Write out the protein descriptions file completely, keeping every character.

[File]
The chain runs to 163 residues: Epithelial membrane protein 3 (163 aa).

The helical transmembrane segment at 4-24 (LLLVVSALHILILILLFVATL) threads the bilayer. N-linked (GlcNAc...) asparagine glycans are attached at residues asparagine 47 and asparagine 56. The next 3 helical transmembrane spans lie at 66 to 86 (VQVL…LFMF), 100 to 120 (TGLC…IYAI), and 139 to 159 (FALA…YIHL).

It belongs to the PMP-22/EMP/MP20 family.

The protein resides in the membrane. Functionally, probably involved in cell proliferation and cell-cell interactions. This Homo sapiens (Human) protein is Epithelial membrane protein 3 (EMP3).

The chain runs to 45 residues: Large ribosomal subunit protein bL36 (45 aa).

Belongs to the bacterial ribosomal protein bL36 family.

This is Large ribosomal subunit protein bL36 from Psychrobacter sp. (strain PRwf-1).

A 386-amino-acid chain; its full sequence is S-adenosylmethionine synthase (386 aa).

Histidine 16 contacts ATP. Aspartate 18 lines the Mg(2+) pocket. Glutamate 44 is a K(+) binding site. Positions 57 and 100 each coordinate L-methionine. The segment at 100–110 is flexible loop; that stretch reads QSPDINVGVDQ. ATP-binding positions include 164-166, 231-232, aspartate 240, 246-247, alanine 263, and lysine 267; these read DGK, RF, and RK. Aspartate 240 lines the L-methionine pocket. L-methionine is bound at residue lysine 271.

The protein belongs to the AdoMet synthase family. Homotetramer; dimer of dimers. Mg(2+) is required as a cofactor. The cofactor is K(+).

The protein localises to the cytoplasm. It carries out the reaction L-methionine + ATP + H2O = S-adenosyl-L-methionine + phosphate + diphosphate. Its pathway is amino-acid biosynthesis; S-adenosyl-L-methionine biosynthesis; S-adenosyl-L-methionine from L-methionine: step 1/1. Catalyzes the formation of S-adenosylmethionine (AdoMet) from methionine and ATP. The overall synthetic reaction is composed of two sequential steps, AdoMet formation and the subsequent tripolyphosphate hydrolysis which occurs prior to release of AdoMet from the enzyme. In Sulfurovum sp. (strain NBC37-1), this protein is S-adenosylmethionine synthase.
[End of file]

The chain runs to 163 residues: Epithelial membrane protein 3 (163 aa).

The helical transmembrane segment at 4-24 (LLLVVSALHILILILLFVATL) threads the bilayer. N-linked (GlcNAc...) asparagine glycans are attached at residues asparagine 47 and asparagine 56. The next 3 helical transmembrane spans lie at 66 to 86 (VQVL…LFMF), 100 to 120 (TGLC…IYAI), and 139 to 159 (FALA…YIHL).

It belongs to the PMP-22/EMP/MP20 family.

The protein resides in the membrane. Functionally, probably involved in cell proliferation and cell-cell interactions. This Homo sapiens (Human) protein is Epithelial membrane protein 3 (EMP3).

The chain runs to 45 residues: Large ribosomal subunit protein bL36 (45 aa).

Belongs to the bacterial ribosomal protein bL36 family.

This is Large ribosomal subunit protein bL36 from Psychrobacter sp. (strain PRwf-1).

A 386-amino-acid chain; its full sequence is S-adenosylmethionine synthase (386 aa).

Histidine 16 contacts ATP. Aspartate 18 lines the Mg(2+) pocket. Glutamate 44 is a K(+) binding site. Positions 57 and 100 each coordinate L-methionine. The segment at 100–110 is flexible loop; that stretch reads QSPDINVGVDQ. ATP-binding positions include 164-166, 231-232, aspartate 240, 246-247, alanine 263, and lysine 267; these read DGK, RF, and RK. Aspartate 240 lines the L-methionine pocket. L-methionine is bound at residue lysine 271.

The protein belongs to the AdoMet synthase family. Homotetramer; dimer of dimers. Mg(2+) is required as a cofactor. The cofactor is K(+).

The protein localises to the cytoplasm. It carries out the reaction L-methionine + ATP + H2O = S-adenosyl-L-methionine + phosphate + diphosphate. Its pathway is amino-acid biosynthesis; S-adenosyl-L-methionine biosynthesis; S-adenosyl-L-methionine from L-methionine: step 1/1. Catalyzes the formation of S-adenosylmethionine (AdoMet) from methionine and ATP. The overall synthetic reaction is composed of two sequential steps, AdoMet formation and the subsequent tripolyphosphate hydrolysis which occurs prior to release of AdoMet from the enzyme. In Sulfurovum sp. (strain NBC37-1), this protein is S-adenosylmethionine synthase.